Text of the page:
North Jersey News Roundup for Dec. 23, 2020

State officials attempted to clarify issues surrounding the arrival and plans for the COVID-19 vaccine, as they have come under fire for a delay in getting the shots to residents and staff in long-term care facilities. “Due to the number of individuals involved, this will take some time, but the vaccinations will be rolled out in an orderly manner, with vaccinations taking place at sites where the residents reside,” said New Jersey Department of Health (NJDOH) Commissioner Judith Persichilli at a press briefing Dec. 21. “This proved to be a more complex task than first imagined.”

Managers at New Jersey’s veterans homes barred employees from wearing protective masks during the first weeks of the coronavirus pandemic and devised a series of penalties against nurses who wore the homes’ masks without permission. The Murphy Administration said the policy was due to the homes’ inventory of personal protective equipment, such as masks, “was strained in March and painstaking steps were taken to ensure its proper usage.” The Record

President-elect Joe Biden is urging Americans to avoid large gatherings over the Christmas holidays, saying experts warn things will get worse before it gets better. “Here’s the simple truth: our darkest days in the battle against COVID are ahead of us, not behind us,” says Biden. “So, we need to prepare ourselves to steel our spines, as frustrating as it is to hear, it’s going to take patience, persistence and determination to beat this virus.” News12 New Jersey

The Trump administration and Pfizer are reportedly close to a deal to bolster the supply of its COVID-19 vaccine for the U.S. by at least tens of millions of doses next year in exchange for a government directive giving it better access to manufacturing supplies. The agreement calls for the government to invoke the Defense Production Act to give the company better access to roughly nine specialized products it needs to make the vaccine. The New York Times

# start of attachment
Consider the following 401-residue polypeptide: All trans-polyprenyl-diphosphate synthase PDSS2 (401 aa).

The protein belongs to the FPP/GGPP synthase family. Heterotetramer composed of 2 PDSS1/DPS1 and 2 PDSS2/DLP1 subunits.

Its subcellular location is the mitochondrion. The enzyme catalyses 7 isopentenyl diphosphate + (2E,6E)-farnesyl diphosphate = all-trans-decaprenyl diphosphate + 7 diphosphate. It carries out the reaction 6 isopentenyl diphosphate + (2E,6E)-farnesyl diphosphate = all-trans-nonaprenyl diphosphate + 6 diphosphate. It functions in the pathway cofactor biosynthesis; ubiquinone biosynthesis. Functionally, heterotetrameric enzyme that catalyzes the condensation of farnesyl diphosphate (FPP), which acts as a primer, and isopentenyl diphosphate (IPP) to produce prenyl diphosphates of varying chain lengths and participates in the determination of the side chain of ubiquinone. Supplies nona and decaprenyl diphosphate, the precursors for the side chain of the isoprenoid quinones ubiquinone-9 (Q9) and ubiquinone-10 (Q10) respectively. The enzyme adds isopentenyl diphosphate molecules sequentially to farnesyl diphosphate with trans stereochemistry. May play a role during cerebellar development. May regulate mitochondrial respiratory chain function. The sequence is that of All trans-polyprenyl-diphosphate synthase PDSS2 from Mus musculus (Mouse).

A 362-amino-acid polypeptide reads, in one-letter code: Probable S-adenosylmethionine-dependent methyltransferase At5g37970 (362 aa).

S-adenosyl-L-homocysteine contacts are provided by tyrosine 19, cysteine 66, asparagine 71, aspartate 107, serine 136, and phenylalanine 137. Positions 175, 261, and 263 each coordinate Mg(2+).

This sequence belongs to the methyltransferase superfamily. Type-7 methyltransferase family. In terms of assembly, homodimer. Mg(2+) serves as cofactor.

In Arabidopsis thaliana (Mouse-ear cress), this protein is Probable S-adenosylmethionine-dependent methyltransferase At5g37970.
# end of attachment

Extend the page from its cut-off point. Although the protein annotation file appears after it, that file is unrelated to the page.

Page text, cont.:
President Donald Trump threatened to veto the $900 billion coronavirus stimulus bill, demanding checks to Americans be increased. Conflating the relief package inside the spending bill both Congressional houses approved, President Trump stated “It’s called the COVID relief bill, but it has almost nothing to do with COVID. Congress found plenty of money for foreign countries, lobbyists and special interests while sending the bare minimum to the American people. I am asking Congress to amend this bill and increase the ridiculously low $600 to $2,000.” The New York Times

For Rep. Josh Gottheimer, perseverance paid off as the coronavirus stimulus bill he had been at the forefront of fighting for was finally passed by the House of Representatives and the U.S. Senate. “Coming together, understanding that we should not let perfect be the enemy of the good, and that the American people should always come before partisan politics,“ said Gottheimer “This is about actually governing. It is not the one that gets you clicks, but it is how you get a bill done.”